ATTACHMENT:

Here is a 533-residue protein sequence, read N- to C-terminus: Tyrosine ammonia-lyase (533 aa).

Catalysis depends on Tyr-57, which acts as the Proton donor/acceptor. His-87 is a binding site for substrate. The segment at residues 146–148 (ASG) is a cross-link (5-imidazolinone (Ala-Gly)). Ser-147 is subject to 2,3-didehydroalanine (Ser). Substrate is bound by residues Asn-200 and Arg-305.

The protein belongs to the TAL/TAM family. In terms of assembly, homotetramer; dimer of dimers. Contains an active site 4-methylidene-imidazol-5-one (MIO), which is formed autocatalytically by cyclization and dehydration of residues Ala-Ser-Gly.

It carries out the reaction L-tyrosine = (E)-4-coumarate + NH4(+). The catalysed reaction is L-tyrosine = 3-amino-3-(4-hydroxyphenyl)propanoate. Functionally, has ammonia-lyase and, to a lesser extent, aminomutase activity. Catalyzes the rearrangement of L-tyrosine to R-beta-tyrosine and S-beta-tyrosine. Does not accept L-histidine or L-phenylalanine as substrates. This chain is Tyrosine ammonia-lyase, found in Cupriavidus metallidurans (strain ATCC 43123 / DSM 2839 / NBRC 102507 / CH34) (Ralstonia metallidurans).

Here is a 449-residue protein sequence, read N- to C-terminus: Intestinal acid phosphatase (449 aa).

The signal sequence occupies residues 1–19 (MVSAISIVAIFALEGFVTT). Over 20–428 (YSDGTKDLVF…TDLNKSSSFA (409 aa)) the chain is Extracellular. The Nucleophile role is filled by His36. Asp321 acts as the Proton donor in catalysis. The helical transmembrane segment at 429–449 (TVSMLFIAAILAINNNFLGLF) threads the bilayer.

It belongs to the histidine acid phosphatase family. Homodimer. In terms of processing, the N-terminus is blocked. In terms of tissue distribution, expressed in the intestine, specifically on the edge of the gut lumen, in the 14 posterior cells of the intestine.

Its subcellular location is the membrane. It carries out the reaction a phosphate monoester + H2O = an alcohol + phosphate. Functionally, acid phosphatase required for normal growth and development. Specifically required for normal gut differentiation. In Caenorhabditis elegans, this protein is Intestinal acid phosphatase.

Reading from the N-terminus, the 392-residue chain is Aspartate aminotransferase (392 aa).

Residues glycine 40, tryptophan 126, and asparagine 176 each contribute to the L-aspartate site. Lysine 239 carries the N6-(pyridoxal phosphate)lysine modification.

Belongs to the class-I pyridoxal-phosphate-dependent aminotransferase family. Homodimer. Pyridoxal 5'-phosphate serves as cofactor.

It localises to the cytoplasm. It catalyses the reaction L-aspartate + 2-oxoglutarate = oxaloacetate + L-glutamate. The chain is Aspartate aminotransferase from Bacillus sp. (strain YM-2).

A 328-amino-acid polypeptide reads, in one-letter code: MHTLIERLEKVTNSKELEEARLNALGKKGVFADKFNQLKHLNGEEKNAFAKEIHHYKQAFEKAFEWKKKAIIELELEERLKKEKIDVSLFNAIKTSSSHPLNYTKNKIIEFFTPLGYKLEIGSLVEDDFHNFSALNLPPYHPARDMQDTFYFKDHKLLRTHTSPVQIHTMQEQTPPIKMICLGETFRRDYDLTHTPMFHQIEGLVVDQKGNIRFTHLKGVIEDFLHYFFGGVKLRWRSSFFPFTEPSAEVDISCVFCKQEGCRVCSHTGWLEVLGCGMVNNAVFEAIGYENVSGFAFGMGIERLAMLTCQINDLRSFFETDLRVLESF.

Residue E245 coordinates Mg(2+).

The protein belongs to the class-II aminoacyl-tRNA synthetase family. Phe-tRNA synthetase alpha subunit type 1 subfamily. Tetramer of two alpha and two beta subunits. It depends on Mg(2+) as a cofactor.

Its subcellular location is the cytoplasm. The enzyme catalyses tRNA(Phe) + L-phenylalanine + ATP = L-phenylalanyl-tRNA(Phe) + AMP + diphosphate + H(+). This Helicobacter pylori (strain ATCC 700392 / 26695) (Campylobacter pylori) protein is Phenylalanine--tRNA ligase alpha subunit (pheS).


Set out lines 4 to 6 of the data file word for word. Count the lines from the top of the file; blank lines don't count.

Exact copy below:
It carries out the reaction L-tyrosine = (E)-4-coumarate + NH4(+). The catalysed reaction is L-tyrosine = 3-amino-3-(4-hydroxyphenyl)propanoate. Functionally, has ammonia-lyase and, to a lesser extent, aminomutase activity. Catalyzes the rearrangement of L-tyrosine to R-beta-tyrosine and S-beta-tyrosine. Does not accept L-histidine or L-phenylalanine as substrates. This chain is Tyrosine ammonia-lyase, found in Cupriavidus metallidurans (strain ATCC 43123 / DSM 2839 / NBRC 102507 / CH34) (Ralstonia metallidurans).

Here is a 449-residue protein sequence, read N- to C-terminus: Intestinal acid phosphatase (449 aa).

The signal sequence occupies residues 1–19 (MVSAISIVAIFALEGFVTT). Over 20–428 (YSDGTKDLVF…TDLNKSSSFA (409 aa)) the chain is Extracellular. The Nucleophile role is filled by His36. Asp321 acts as the Proton donor in catalysis. The helical transmembrane segment at 429–449 (TVSMLFIAAILAINNNFLGLF) threads the bilayer.